Sunday, February 14, 2010
Seeing Your Work in a Historical Context
Lee Krasner, 1935
Chapter 2 of Wendy Richmond's book is entitled "Culture's Frames and Filters," and the first section in that chapter challenges us to describe our work in a historical context. The underlying assumption for this is that artists should understand their own work as deeply as is possible. Personally, I don't know if I agree with that assumption. Nevertheless, it's worth exploring.
Richmond gives us a method for arriving at a view of our work in a historical context:
1. describe the history of your own work
2. describe the events and circumstances during the time you were working
3. identify the influential events in the history of your artistic field.
The first question that comes to my mind is: Why? This seems like intense psychotherapy and I don't know that the answers will be particularly beneficial. Ms. Richmond provides one rationale that makes sense: doing this may help me find where I first discovered my passion. And, by looking at the works that were important to me and how I constructed them, I may be able to return to my inspiration if I've strayed from it. This could yield greater personal satisfaction and better results. OK, that makes sense.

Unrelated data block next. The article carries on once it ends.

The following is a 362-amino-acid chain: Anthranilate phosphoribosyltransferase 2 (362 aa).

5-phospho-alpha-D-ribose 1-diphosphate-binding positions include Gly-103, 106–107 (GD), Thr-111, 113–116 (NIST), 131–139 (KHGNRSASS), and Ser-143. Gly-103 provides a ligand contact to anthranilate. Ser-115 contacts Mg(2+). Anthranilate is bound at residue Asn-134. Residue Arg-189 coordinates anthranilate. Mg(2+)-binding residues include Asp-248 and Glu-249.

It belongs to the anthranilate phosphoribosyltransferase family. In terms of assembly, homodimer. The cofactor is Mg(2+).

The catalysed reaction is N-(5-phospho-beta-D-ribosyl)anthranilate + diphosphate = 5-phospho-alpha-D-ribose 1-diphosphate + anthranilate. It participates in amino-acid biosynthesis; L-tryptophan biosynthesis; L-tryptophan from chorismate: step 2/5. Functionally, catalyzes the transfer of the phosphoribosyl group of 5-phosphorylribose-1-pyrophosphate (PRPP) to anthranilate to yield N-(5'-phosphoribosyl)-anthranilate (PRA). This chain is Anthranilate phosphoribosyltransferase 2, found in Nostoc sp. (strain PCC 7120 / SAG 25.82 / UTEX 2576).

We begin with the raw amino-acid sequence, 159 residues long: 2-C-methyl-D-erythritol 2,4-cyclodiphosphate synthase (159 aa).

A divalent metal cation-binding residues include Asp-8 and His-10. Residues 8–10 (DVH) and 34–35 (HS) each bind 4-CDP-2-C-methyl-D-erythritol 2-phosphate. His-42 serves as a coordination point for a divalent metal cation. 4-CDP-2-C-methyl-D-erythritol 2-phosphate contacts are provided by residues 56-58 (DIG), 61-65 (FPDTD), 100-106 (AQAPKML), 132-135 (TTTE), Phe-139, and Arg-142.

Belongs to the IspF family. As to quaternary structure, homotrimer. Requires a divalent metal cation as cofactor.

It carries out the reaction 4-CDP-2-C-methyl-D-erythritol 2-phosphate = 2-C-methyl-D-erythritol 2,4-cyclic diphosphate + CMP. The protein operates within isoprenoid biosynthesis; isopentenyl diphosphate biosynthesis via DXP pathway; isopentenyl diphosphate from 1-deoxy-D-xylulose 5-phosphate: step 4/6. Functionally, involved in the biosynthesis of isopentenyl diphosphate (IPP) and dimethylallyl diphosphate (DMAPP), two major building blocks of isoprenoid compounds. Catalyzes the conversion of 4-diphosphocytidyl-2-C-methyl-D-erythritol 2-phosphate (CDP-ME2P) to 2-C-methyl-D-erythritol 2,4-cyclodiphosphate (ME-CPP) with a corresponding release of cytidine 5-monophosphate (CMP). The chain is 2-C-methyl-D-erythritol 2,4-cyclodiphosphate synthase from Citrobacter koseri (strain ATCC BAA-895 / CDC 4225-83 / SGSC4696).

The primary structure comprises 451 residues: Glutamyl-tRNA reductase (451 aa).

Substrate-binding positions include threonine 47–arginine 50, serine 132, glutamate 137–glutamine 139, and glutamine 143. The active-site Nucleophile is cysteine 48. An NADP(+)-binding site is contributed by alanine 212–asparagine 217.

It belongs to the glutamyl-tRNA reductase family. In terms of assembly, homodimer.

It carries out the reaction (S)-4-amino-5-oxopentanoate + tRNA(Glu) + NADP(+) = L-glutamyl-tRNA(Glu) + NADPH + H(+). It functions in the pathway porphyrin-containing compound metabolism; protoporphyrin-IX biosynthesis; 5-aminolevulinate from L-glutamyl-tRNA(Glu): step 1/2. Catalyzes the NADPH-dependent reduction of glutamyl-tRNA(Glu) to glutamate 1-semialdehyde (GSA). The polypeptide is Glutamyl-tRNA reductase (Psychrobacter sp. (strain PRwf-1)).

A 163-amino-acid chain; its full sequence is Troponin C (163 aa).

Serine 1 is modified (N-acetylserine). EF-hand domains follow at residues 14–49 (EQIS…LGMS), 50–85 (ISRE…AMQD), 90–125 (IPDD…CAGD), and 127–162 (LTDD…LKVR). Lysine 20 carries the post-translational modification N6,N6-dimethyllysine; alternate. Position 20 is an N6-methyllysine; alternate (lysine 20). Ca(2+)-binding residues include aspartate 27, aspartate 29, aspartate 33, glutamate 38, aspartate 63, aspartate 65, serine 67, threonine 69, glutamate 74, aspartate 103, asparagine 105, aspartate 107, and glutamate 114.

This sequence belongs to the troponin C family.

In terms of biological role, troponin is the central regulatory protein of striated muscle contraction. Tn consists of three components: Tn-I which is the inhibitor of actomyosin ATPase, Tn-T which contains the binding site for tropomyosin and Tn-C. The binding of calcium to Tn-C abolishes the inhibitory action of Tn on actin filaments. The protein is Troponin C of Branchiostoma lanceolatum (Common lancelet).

I won't go into the details of this particular section of the book because I think that the method speaks for itself. However, I'm reminded of our previous conversations about the role of our unconscious or intuition in creating works of art. Some of us rely on it more than others, but I think we all use intuition to some degree. As much as I admire Ms. Richmond's methods, it appears that she challenges herself and her students toward a more conscious approach to making art. But, I'm only on chapter 2. While it's true that I consciously design my paintings before I begin slinging paint, eventually intuition takes over. When it's time to critique my work, conscious thought takes over. I don't know that I would attempt to view my work in a historical context as it's presented here. But, I may be wrong. Enlighten me.